Annals of African Medicine
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Year : 2020  |  Volume : 19  |  Issue : 3  |  Page : 153-163

Moving towards ideal and appropriate models of anticoagulation management service


Department of Medicine; Department of Pharmacology and Therapeutics, Faculty of Medicine, University of Nigeria Enugu Campus, Dedicated Anticoagulation Clinic, University of Nigeria Teaching Hospital, Enugu, Nigeria

Correspondence Address:
Dr. Anakwue Raphael
Department of Pharmacology/Therapeutics, Faculty of Medical Sciences, University of Nigeria Enugu Campus, Dedicated Anticoagulation Clinic, University of Nigeria Teaching Hospital, Enugu
Nigeria
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Source of Support: None, Conflict of Interest: None


DOI: 10.4103/aam.aam_30_19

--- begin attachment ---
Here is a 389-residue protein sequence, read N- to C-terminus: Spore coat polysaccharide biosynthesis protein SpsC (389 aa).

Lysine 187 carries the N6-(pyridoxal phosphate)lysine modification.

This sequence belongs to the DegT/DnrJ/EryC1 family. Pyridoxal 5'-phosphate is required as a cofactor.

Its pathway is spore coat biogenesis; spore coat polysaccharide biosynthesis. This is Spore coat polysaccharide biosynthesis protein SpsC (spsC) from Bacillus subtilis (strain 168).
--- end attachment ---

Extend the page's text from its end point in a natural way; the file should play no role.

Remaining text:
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It is now known that thrombotic disorders such as venous thromboembolism, ischemic stroke, and myocardial infarction contribute significantly to global morbidity and mortality. Anticoagulation service must respond to this new development. Warfarin has continued to provide the backbone for anticoagulation service for decades but with considerable drawbacks. The introduction of nonVitamin K oral anticoagulants (NOACs) has created new challenges. This article seeks to discuss how the establishment of appropriate models of anticoagulation could contain the draw backs of the old anticoagulants and improve on the compliance, availability, affordability, and accessibility of newer anticoagulants. Successful anticoagulation has always been defined by a scientific balancing of the risk of thrombosis and the complication of hemorrhage. To be able to maintain such optimal anticoagulation requires rational drug prescription (physician factor), institutelization of monitoring of therapy (anticoagulation clinic factor) as well as active participation of patients receiving therapy (patient factor). New models of service can be created out of this triad in a bid to replace the old routine medical care model. New models of anticoagulation service should include appropriately trained professionals such as Physicians, Pharmacists, Clinical Pharmacologists, Nurses, and Laboratory Scientists who are knowledgeable in diagnostic, management, and monitoring of anticoagulation. The different models of anticoagulation service discussed in this article clearly demonstrate the need for restructuring of this life saving service particularly in the era of NOAC. Newer models of care that should provide safe, efficacious, and cost-effective services are needed.


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